Matthew Griffin, described as “The Adviser behind the Advisers” and a “Young Kurzweil,” is the founder and CEO of the 311 Institute, a global futures and deep futures consultancy working between the dates of 2020 to 2070, and is an award winning futurist, and author of “Codex of the Future.” Regularly featured in the global media, including AP, BBC, CNBC, Discovery, RT, and Viacom, Matthew’s ability to identify, track, and explain the impacts of hundreds of revolutionary emerging technologies on global culture, industry and society, is unparalleled. Recognised for the past six years as one of the world’s foremost futurists, innovation and strategy experts Matthew is an international speaker who helps governments, investors, multi-nationals and regulators around the world envision, build and lead an inclusive, sustainable future. A rare talent Matthew’s recent work includes mentoring Lunar XPrize teams, re-envisioning global education and training with the G20, and helping the world’s largest organisations envision and ideate the future of their products and services, industries, and countries. Matthew's clients include three Prime Ministers and several governments, including the G7, Accenture, Bain & Co, BCG, BOA, Blackrock, Bentley, Credit Suisse, Dell EMC, Dentons, Deloitte, Du Pont, E&Y, GEMS, HPE, Huawei, JPMorgan Chase, KPMG, McKinsey, PWC, Qualcomm, SAP, Samsung, Sopra Steria, UBS, and many more.
Today more and more organisations are developing Innovation Centers, albeit at a variety of different scales, and while it can be easily argued that innovation should be naturally embedded in the culture of every organisation and permeate through every department – especially those departments with customer facing roles it’s still surprising to find that not all organisations harness the natural creativity of their own work forces or partner ecosystems to bring about innovative advances that improve their top and bottom line revenues and shareholder returns.
Of all the ideas submitted it is a well-known fact though that only a small percentage will eventually make their way through the Innovation Funnel to become marketable products and services and while many ideas never get past the starting blocks there are still myriads of stronger ideas that fall out in the latter stages because they don’t fit or align with the objectives of the organisations core business. Larger organisations either try to spin these ideas off as separate divisions or businesses, with varying levels of success, or, as is more often the case shelve or abandon them. Culturally shelving ideas can often do an organisation more harm than good and not only does the business miss out on potential new sources of incremental revenue but the process of continually shelving strong ideas, if not managed carefully, can lead to a gradual erosion of morale and begin to reduce the teams creative passion, all of which, over time, will erode the organisation’s returns. Once shelved these ideas are only slightly alive and slightly alive generally means mostly dead. These ideas can therefore be thought of as “Zombie Innovations” and today there are millions of Zombie Innovations out there all gathering dust.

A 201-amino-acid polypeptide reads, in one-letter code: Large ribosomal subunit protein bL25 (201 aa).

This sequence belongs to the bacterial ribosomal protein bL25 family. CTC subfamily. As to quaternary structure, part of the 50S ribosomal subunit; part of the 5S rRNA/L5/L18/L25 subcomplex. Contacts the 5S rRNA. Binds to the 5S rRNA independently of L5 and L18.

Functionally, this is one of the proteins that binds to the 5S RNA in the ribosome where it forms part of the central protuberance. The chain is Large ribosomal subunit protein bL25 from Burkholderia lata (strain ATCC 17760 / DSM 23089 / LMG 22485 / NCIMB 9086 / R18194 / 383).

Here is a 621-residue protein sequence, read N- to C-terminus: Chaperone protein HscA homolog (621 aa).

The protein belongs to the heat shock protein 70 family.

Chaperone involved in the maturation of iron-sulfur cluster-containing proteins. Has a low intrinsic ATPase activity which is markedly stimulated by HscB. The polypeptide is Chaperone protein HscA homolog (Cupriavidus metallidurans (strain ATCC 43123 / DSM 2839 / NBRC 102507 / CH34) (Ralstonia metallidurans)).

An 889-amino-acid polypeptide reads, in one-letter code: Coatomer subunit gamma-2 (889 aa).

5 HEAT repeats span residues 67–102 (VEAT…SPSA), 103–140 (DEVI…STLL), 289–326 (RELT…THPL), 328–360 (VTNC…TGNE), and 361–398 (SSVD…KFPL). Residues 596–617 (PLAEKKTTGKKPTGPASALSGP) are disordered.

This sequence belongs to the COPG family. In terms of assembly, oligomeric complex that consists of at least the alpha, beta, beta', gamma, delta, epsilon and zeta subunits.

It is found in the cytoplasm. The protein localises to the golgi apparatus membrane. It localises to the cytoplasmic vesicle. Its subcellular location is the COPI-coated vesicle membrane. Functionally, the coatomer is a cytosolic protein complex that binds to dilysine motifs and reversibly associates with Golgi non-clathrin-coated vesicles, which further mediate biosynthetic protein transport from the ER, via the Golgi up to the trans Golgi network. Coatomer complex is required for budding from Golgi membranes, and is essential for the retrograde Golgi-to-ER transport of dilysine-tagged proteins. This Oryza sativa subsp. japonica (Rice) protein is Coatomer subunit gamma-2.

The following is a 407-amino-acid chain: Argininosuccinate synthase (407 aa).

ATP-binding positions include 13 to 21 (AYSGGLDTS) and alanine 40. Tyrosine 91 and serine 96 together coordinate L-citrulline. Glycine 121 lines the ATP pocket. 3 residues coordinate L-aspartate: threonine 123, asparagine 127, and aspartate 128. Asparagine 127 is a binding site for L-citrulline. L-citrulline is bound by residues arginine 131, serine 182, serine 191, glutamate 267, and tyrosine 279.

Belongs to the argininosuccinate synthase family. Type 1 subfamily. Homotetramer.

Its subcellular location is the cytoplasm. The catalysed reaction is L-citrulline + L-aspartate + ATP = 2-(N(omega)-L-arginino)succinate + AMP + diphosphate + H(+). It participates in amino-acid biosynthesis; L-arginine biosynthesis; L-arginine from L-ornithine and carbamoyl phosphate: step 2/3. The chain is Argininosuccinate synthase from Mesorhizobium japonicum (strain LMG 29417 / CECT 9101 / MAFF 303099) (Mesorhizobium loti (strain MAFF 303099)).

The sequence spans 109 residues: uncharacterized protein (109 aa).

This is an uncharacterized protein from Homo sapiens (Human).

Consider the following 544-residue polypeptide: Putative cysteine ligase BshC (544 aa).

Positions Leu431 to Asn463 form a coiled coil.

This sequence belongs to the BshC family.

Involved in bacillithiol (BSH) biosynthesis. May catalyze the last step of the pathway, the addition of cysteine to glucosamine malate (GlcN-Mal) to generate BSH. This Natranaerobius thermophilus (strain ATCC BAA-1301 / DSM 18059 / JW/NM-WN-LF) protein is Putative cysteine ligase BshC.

Some organisations however are bucking the trend and are fighting back against the rise of Zombie Innovations. They are developing platforms that directly connect their Innovation and Finance departments with Venture Capital and Angel Investment firms. This allows them to continue pumping out innovations but then allows them to sell or license the IP for their Zombie Innovations to partners who are better positioned to finance, incubate and take them to market, in some cases jointly, where each organisation owns a percentage stake in the any new enterprise that is created as a result. Not only does this new channel approach reduce the inherent risks associated with innovating ‘en masse’ and turn otherwise business centric Innovation Centers into Innovation Factories but it also brings net new capital quickly into the business and generates new annuity based revenue streams that can be used to offset future Research and Development costs. The approach, however, also has additional unseen cultural benefits because these Innovation Factories are now seen as centers of industry excellence that are starting to attract a new breed of innovators and inventors. More than that though companies can easily broaden the channel scope and allow all of the want-to-be innovators in their workforce to benefit from access to the right internal talent pools and the right external investment opportunities which allows them to give regular employees a shot at winning that elusive big win lottery ticket which could see them become a majority stakeholder in their own agile new start up.